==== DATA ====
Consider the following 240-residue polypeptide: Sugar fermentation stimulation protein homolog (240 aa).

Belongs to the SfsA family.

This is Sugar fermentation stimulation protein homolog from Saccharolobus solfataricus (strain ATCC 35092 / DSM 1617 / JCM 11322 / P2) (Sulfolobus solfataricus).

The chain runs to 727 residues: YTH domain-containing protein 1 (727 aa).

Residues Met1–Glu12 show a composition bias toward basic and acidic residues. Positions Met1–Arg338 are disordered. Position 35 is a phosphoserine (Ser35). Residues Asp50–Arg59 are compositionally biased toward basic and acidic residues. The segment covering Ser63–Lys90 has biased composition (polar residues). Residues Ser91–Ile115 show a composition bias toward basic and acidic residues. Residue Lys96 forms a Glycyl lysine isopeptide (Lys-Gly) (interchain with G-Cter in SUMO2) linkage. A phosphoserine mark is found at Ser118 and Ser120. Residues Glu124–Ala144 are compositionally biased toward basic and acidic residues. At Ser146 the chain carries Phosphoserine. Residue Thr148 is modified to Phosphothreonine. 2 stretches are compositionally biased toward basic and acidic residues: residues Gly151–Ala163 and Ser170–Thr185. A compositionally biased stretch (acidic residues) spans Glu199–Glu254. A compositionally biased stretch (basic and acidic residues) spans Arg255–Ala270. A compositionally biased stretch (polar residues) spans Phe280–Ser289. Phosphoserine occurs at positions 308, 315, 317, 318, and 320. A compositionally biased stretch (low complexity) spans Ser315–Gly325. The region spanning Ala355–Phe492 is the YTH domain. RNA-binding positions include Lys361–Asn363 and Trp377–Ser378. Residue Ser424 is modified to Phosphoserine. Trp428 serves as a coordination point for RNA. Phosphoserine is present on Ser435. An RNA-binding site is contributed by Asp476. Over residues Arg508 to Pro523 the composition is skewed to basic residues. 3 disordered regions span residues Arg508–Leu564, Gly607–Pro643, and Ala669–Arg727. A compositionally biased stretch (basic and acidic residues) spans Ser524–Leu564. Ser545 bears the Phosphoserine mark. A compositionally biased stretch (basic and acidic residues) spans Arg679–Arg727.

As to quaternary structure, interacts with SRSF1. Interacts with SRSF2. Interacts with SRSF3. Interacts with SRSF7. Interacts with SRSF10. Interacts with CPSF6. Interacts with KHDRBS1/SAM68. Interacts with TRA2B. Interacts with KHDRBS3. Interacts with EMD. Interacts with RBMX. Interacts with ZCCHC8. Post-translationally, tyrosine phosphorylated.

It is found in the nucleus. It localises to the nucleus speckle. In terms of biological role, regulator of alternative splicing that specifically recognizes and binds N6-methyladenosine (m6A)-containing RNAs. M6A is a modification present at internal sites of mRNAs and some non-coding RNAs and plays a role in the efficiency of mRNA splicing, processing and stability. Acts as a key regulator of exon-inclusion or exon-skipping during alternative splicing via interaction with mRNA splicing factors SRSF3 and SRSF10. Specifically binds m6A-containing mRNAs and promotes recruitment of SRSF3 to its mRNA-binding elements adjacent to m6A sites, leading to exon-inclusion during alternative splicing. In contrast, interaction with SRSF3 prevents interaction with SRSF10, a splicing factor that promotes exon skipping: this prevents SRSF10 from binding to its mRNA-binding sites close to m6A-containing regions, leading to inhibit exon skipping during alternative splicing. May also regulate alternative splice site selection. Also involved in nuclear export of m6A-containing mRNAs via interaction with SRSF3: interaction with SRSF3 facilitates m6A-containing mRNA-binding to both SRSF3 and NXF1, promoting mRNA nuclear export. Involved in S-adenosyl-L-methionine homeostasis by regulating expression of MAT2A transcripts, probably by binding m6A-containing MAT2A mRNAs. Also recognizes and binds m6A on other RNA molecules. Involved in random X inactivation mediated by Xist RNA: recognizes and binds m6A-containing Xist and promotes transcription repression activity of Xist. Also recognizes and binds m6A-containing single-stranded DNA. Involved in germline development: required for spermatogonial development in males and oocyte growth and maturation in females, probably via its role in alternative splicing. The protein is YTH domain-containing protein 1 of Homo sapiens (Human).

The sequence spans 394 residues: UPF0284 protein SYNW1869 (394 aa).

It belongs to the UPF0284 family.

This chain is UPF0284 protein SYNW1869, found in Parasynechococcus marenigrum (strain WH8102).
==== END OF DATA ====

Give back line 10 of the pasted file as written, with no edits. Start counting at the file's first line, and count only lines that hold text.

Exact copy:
This chain is UPF0284 protein SYNW1869, found in Parasynechococcus marenigrum (strain WH8102).